The first (pervasive) misconception is that Africa  is urbanising exceptionally fast due to intensive rural-urban migration. This is simply not true. Africa’s rate of urbanisation (i.e. change in the percentage of Africans living in urban as opposed to rural areas) is far lower than that of East Asia, for example, and not unusually rapid by historical standards. However, what is true is that Africa’s urban population has been growing at an historically unprecedented rate for decades. It is important from a policy perspective to appreciate this distinction between rates of urbanisation and rates of urban population growth. Most policy makers don’t.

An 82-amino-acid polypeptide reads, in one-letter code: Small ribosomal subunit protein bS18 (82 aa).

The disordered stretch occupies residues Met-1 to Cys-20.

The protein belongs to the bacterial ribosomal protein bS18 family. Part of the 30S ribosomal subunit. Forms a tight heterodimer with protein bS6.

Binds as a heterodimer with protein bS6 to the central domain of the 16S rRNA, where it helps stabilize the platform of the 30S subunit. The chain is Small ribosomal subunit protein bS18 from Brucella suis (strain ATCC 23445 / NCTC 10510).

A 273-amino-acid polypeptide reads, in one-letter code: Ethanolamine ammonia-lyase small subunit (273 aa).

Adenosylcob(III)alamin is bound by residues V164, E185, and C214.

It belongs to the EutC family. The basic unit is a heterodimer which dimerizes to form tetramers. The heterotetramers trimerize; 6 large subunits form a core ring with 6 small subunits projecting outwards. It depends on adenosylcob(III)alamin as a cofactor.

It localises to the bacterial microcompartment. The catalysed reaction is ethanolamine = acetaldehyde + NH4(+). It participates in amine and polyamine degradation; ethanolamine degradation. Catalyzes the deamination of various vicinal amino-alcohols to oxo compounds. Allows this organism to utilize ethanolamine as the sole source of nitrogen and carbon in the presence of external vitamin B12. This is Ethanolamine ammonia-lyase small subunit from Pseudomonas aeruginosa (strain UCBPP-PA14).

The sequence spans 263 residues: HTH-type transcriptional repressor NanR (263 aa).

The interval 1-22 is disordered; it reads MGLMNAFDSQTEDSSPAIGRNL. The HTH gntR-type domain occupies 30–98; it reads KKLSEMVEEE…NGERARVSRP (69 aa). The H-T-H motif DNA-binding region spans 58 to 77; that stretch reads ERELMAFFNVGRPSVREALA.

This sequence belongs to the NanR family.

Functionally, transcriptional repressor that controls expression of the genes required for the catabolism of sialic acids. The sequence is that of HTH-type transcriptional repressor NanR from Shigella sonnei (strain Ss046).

Full post here, and check out Sean Fox excellent paper on the history of urbanization in Africa. From the abstract:

qualitative and quantitative evidence is used to explain the stylized facts of sub-Saharan Africa’s urban transition, namely the late onset of urbanization in Africa vis-à-vis other major world regions, the widely noted but inadequately explained phenomenon of ‘urbanization without growth’ observed in Africa in the 1980s and 1990s, and the historically unprecedented rates of urban population growth seen in the region throughout the late twentieth century.